And the theater arts were not the only arts being plied; this man, with his picturesque location below the clock tower (Place de l'Horoge) was an accomplished watercolor artist and appeared to be doing a fine business selling his paintings.
We had a free hour so Henry and I spent some time picking up a few last minute items that I felt I just couldn’t do without, like some lavande (lavender) products from le Château du Bois, Provence, and some jacquard-woven linens from Tissage Garnier Thiébaut. These are nice 100% cotton linens of very high quality that I have quite a weakness for. Finally, we met Valérie in a large courtyard by yet another church and regretfully, we made our way back to the bus.
Sunday, July 30, 2017 (8:35PM Paris time)
Oh dear...this is shaping up to be a very long day. I didn’t plan to write anymore but we are about 6.5 hours out of London, Heathrow and it has been such a bazaar travel experience that I want to document it so I can try to avoid today’s experiences next time. We were up at 0600 and into the shower, packed, and down to breakfast by 0700. Breakfast was quite nice as we said our goodbyes to friends over double shot cappuccinos. At 0800 sharp our cruise manager linked us up with our van driver and soon we were watching the French countryside appear and disappear behind us. We were sharing the van with another couple from Houston, Texas and it was a quite pleasant ride. Now the fun begins...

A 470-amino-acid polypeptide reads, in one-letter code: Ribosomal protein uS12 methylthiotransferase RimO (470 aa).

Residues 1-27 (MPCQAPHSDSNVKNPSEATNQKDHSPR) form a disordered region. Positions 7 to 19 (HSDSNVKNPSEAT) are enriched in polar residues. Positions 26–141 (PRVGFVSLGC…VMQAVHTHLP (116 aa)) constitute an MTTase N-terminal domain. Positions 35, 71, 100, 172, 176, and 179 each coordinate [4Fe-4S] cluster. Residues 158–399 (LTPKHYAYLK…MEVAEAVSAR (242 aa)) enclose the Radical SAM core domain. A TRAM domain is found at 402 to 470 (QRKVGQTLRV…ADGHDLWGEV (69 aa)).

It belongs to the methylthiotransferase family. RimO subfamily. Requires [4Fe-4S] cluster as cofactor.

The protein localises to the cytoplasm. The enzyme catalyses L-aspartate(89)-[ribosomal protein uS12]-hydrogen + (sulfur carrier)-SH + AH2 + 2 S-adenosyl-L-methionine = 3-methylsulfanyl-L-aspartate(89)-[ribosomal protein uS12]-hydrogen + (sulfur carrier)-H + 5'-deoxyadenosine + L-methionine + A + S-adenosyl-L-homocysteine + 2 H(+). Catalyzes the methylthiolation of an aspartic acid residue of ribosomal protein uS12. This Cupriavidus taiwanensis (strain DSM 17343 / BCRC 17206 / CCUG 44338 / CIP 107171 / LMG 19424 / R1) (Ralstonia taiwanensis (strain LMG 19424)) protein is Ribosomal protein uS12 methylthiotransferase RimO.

Café Van Gogh is très chic with its sunflower yellow paint, bright red lettering, and a sprinkling of au courant young people whiling away the late morning.
I love the juxtaposition of the modern ~ motorcycles, the ubiquitous Coca Cola ~ with the antique; of course, this can be found everywhere in France as it is the nature of things here.
We arrived at the airport in Marseille, after driving past more French countryside, and our driver unloaded us, helped us to the front door of the airport, took his tip and disappeared. Henry and I looked at each other; bewildered doesn’t quite describe how we felt. Just then the other couple that traveled in the van with us appeared and, happily, they were a bit more familiar with travel in Europe than we were. By putting our heads together and reading the sparse number of signs printed in English we all managed to get into the correct line, priority, which was only somewhat shorter than the other line. Looking around us, it was difficult not to be reminded of some of the less-than-desirable facilities we had encountered in Mexico.